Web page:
He is frequently interviewed by other media because of his expertise combatting pseudo-science and anti-vax: does anyone interview you?

“The NIH is calling for people who get paid to do research about vaccine hesitancy not write about it.”

Why would they not want them to write about it? What would be their motivation to discourage them from sharing that information?

Apply for research funding to use scientific methods to address vaccine hesitancy, uptake, and implementation among groups experiencing health disparities through Notice of Special Interest (NOSI): Research To Address Vaccine Hesitancy, Uptake, and Implementation Among Populations That Experience Health Disparities.

Applicants should propose studies that emphasize collaborative partnerships with key community stakeholders to enhance vaccine access, uptake, and acceptance.

Projects must center on one or more NIH-designated populations experiencing health disparities, including racial and ethnic minority groups, less privileged socioeconomic status, sexual and gender minorities, and underserved rural populations. Focus on adults 18 years and older, with the exception of HPV-related topics, which may include minors 9 years and older.

So how does writing a blog meet those criteria?

@ Scientism Dave

I agree with Aarno, doesn’t matter whether Orac paid or not, though I believe not. You are avoiding your inability to actually address what he writes by using an ad hominem attack. Just shows that “scientism” as you use it translates to unscientific.

Small minds are constantly sent reeling over the fact that some people have an avocation they enjoy and which does not require remuneration.

Hey Dave, are you familiar with the concept of a hobby? Something you do for fun and not for money? That’s what this blog is, a hobby.

Maybe you should get a hobby. Bird watching is a lot of fun.

“No it isn”t. Sometimes it is like with oil spills and stuff.” — Throatwobblermangrove

Lots of scientists get money from the NIH. Funding research is one of the main purposes of the NIH. As it happens, the author of this blog is a cancer researcher so is more likely to apply to the NCI than the NIAID. But, so what? I can’t think why being NIH funded would be a problem. The NIH is certainly not paying for this blog.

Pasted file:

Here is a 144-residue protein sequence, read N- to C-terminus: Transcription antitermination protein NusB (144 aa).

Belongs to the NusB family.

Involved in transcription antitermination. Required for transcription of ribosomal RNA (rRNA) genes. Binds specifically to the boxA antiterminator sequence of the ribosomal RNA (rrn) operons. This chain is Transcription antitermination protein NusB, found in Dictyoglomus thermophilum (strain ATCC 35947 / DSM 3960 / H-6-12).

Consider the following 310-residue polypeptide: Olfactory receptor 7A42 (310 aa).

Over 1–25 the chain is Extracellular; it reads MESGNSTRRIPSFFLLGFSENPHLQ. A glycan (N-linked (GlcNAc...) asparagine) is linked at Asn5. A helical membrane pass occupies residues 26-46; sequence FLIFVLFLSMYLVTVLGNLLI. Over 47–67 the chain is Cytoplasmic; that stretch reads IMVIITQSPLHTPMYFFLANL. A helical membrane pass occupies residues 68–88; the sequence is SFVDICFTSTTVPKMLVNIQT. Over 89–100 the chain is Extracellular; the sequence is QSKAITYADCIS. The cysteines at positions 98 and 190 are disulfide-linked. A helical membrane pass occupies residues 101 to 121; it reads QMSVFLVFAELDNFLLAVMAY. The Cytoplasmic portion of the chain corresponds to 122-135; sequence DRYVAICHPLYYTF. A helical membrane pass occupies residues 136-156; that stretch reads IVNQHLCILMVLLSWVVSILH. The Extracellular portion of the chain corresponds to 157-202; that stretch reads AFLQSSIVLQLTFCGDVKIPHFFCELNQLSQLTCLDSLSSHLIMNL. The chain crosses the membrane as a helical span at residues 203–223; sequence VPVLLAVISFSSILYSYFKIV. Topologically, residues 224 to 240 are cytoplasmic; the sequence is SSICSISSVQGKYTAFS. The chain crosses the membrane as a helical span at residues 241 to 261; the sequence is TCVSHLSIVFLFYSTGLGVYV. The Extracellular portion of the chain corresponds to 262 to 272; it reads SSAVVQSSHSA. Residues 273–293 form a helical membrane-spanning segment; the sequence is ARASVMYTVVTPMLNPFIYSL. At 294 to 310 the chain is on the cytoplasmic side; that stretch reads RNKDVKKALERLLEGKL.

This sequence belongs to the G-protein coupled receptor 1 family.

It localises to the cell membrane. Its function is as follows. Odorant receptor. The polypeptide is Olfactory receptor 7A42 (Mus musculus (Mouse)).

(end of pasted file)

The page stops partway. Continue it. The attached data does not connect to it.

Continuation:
Just for a laugh… I think?

Sacramento Bee, Monday.
A cafe in Mendocino charges $5 extra if you wear a mask! The owner of Fiddleheads, Chris Castleman, had been previously in trouble for allowing workers to go without masks.

Seriously. This town is quite photogenic, near several state parks and extremely hard to reach ( three pathways accessing it include long twisty roads through redwoods, narrow twisty roads over mountains and long twisty roads through a primeval forest with logging trucks- take your pick, all miles away from the main road which isn’t much). People go there for weekends/ weddings/ etc. It is quite expensive. Being in that county, I suspect it’s rather liberal but you never know.

The owner of that cafe also collected a large fine last summer for repeatedly refusing to comply with county mask mandates, and then closed down for the same reason. He also had a “trash your mask” 50% discount and briefly offered fake vaccination cards. In other words, he’s yet another asshole boss/business owner.

Apologies for the OT post.

A ‘rising star’ in the anti-vaccine movement could lose his medical license

https://www.rawstory.com/pediatrician-paul-thomas/

Oregon pediatrician Paul Thomas has had his medical license suspended due to his “gross negligence” for “promotion of an inadequate vaccine schedule, which did not meet the standard of care,” Willamette Week reports.
While the suspension of his license is temporary, the Oregon Medical Board is seeking a permanent revocation of his license and fines of up to $10,000 for each violation.

Includes a quote from a writer on Orac’s not-so-secret other blog.

In the photo of Thomas accompanying that story, he looks almost as big-eyed as Virginia does in the pic on her NWO Reporter “About” page.

Hmmm…

Kevin Vicklund